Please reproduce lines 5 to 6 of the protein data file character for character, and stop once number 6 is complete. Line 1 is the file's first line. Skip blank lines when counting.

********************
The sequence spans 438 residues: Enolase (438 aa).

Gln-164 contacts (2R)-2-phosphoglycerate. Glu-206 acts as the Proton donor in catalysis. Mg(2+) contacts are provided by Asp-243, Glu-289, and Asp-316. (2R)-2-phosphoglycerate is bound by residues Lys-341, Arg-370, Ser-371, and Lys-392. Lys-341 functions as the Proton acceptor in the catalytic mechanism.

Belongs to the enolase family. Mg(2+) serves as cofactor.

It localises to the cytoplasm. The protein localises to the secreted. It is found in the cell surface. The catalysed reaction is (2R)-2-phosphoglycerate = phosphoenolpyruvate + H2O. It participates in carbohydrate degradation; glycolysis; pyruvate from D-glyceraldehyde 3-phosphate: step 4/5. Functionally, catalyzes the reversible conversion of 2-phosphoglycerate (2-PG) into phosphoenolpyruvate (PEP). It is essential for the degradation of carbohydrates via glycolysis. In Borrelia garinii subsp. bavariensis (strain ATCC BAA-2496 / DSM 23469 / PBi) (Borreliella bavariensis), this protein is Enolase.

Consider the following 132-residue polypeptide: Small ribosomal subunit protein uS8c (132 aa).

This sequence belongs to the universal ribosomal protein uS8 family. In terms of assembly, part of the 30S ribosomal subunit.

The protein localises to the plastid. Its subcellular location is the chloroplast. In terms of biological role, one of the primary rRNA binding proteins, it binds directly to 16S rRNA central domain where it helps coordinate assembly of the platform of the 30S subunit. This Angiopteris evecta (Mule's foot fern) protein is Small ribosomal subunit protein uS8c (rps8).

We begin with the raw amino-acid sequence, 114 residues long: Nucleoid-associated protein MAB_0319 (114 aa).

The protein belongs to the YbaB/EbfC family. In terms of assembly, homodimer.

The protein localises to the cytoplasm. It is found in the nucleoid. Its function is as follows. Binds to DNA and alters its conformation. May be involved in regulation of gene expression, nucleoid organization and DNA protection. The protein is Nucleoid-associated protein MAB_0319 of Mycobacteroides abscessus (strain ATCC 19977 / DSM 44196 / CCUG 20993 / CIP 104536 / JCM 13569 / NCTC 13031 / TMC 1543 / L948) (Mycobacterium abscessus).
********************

Consider the following 132-residue polypeptide: Small ribosomal subunit protein uS8c (132 aa).

This sequence belongs to the universal ribosomal protein uS8 family. In terms of assembly, part of the 30S ribosomal subunit.